Sep 28 2022

How to Prepare a Federal Network for AI

Artificial intelligence requires resources that have a large impact on existing IT infrastructure.

Artificial intelligence, no longer confined to small research projects and blue-sky thinking, has established a solid and valuable presence in government IT portfolios. Federal AI teams are improved detection of stock market misconduct, better intelligence interpretation and more accurate weather predictions.

IT managers may think of new AI-based applications as just another app, but that could be dangerous. Using AI means using machine learning and neural networks, and these technologies can have a huge impact on both on-premises and cloud-based resources.

Let’s look at how AI can affect the main components in data centers: storage, network and compute.

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Agencies Recognize the Need for Extra Storage Space

AI, machine learning and neural networks eat storage like crazy. Consider some of the big open-source data sets being used for ML: YouTube-8M, which has 350,000 hours of video; Google’s Open Images, with 9 million images; and ImageNet, with 14 million images. ML tools will stress both the capacity and performance of storage systems.

Data centers based on storage area networks with spinning disks have mostly given way to flash-based solid-state drive arrays, yet that may not be enough performance for demanding ML applications. IT managers looking for serious performance may wish to investigate the new Non-Volatile Memory Express–based storage arrays.

Fortunately, NVMe is now becoming mainstream enough that most popular storage vendors are on top of it, including NetAppHPEDell and IBM.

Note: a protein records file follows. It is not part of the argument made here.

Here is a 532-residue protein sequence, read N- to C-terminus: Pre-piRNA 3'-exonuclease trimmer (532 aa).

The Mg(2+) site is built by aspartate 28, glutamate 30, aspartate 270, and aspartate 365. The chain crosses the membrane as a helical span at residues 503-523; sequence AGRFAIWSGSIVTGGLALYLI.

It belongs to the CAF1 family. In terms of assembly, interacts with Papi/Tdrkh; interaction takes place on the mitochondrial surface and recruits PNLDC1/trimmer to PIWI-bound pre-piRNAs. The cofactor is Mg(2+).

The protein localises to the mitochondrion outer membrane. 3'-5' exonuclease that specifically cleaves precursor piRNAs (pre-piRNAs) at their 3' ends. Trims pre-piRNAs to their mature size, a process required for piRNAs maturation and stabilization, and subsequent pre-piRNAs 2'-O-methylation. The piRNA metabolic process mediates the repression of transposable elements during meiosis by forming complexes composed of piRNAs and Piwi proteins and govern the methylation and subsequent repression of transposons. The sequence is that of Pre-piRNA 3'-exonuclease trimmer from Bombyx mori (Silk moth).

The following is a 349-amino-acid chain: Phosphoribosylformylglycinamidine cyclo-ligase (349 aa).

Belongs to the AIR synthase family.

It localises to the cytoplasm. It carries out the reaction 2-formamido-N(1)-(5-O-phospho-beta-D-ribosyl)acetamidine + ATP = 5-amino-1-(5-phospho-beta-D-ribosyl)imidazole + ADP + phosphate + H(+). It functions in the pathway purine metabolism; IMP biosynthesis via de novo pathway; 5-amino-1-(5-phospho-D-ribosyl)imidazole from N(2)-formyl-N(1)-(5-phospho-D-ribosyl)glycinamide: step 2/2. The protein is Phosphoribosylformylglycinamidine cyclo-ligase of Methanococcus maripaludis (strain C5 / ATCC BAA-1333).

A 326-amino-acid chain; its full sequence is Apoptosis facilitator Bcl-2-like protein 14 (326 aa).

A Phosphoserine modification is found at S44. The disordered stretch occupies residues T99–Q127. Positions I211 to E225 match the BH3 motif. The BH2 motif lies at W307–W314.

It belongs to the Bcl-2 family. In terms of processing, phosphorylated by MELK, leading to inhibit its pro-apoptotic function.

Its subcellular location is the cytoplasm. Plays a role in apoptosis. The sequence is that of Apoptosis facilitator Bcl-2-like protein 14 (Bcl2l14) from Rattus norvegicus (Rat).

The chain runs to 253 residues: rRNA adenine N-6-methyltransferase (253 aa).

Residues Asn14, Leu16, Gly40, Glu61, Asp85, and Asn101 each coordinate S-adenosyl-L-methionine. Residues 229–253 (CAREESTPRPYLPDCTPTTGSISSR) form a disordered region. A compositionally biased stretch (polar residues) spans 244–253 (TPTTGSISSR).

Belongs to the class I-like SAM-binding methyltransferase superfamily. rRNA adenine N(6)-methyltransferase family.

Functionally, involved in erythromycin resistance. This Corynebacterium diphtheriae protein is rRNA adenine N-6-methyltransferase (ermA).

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NVMe can be attached directly to systems and delivers performance by connecting to the PCIe bus. This allows every CPU core to talk directly to the storage system and take advantage of NUMA memory, eliminating the bottleneck of a controller and the single queue that comes with a traditional storage array.

But attaching NVMe directly to a single server depends on the speed of that server, which may simply shift the bottleneck.  

IT managers also would be wise to investigate NVMe over Fabric SANs. These extend the speed of NVMe storage arrays across network fabrics, most commonly Ethernet and Fibre Channel. NVMe over Fabric delivers best when paired with a high-speed backbone, which brings us to the next part of our data center equation: the network.

To deliver the performance needed for AI, IT managers should think about changes to both architecture and hardware.”

Why Agencies are Switching to Spine-and-Leaf Architecture

High-speed data center networking functions are the basis for everything else: intersystem links, storage and reliable connectivity to customers. That means not only high-speed but also low-latency and low-loss networks. To deliver the performance needed for AI, IT managers should think about changes to both architecture and hardware.

IT managers with traditional three-tier core/distribution/edge networks in their data centers should plan to replace all that gear — even without AI in the picture — with spine-and-leaf architecture. Changing to spine-and-leaf ensures every system in a computing pod is no more than two hops from every other system.